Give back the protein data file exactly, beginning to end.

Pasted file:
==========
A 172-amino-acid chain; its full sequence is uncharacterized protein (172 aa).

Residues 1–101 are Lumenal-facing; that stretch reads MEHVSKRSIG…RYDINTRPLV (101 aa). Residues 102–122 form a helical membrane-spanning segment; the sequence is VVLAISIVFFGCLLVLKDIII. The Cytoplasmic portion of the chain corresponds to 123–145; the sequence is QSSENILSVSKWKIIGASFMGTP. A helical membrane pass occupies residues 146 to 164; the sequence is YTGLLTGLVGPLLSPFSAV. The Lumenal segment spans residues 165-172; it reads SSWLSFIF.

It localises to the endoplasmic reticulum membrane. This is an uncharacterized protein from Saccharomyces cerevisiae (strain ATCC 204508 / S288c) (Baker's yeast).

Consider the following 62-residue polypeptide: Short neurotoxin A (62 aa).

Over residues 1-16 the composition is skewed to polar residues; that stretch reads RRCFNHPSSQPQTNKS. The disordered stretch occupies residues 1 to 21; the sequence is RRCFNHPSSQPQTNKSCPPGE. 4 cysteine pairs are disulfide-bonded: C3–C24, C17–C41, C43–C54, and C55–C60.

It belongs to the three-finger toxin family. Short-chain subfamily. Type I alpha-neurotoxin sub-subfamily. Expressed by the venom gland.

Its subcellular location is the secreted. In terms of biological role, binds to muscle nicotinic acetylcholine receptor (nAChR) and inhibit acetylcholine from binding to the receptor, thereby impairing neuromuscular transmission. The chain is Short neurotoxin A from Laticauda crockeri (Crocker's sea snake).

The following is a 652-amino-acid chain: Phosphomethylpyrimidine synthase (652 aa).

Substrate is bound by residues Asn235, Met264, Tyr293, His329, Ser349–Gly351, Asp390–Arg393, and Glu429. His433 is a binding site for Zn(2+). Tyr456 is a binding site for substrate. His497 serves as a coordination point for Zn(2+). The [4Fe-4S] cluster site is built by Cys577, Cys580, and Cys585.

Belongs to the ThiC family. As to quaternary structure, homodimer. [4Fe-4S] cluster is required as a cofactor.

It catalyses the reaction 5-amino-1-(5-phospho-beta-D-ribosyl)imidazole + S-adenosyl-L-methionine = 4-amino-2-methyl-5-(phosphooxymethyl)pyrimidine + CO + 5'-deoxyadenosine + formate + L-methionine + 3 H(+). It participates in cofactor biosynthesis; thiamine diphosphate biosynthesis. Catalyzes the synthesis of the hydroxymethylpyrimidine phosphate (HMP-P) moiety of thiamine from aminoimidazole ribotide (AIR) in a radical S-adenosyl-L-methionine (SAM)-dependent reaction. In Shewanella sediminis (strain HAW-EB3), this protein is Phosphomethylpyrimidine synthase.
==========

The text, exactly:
A 172-amino-acid chain; its full sequence is uncharacterized protein (172 aa).

Residues 1–101 are Lumenal-facing; that stretch reads MEHVSKRSIG…RYDINTRPLV (101 aa). Residues 102–122 form a helical membrane-spanning segment; the sequence is VVLAISIVFFGCLLVLKDIII. The Cytoplasmic portion of the chain corresponds to 123–145; the sequence is QSSENILSVSKWKIIGASFMGTP. A helical membrane pass occupies residues 146 to 164; the sequence is YTGLLTGLVGPLLSPFSAV. The Lumenal segment spans residues 165-172; it reads SSWLSFIF.

It localises to the endoplasmic reticulum membrane. This is an uncharacterized protein from Saccharomyces cerevisiae (strain ATCC 204508 / S288c) (Baker's yeast).

Consider the following 62-residue polypeptide: Short neurotoxin A (62 aa).

Over residues 1-16 the composition is skewed to polar residues; that stretch reads RRCFNHPSSQPQTNKS. The disordered stretch occupies residues 1 to 21; the sequence is RRCFNHPSSQPQTNKSCPPGE. 4 cysteine pairs are disulfide-bonded: C3–C24, C17–C41, C43–C54, and C55–C60.

It belongs to the three-finger toxin family. Short-chain subfamily. Type I alpha-neurotoxin sub-subfamily. Expressed by the venom gland.

Its subcellular location is the secreted. In terms of biological role, binds to muscle nicotinic acetylcholine receptor (nAChR) and inhibit acetylcholine from binding to the receptor, thereby impairing neuromuscular transmission. The chain is Short neurotoxin A from Laticauda crockeri (Crocker's sea snake).

The following is a 652-amino-acid chain: Phosphomethylpyrimidine synthase (652 aa).

Substrate is bound by residues Asn235, Met264, Tyr293, His329, Ser349–Gly351, Asp390–Arg393, and Glu429. His433 is a binding site for Zn(2+). Tyr456 is a binding site for substrate. His497 serves as a coordination point for Zn(2+). The [4Fe-4S] cluster site is built by Cys577, Cys580, and Cys585.

Belongs to the ThiC family. As to quaternary structure, homodimer. [4Fe-4S] cluster is required as a cofactor.

It catalyses the reaction 5-amino-1-(5-phospho-beta-D-ribosyl)imidazole + S-adenosyl-L-methionine = 4-amino-2-methyl-5-(phosphooxymethyl)pyrimidine + CO + 5'-deoxyadenosine + formate + L-methionine + 3 H(+). It participates in cofactor biosynthesis; thiamine diphosphate biosynthesis. Catalyzes the synthesis of the hydroxymethylpyrimidine phosphate (HMP-P) moiety of thiamine from aminoimidazole ribotide (AIR) in a radical S-adenosyl-L-methionine (SAM)-dependent reaction. In Shewanella sediminis (strain HAW-EB3), this protein is Phosphomethylpyrimidine synthase.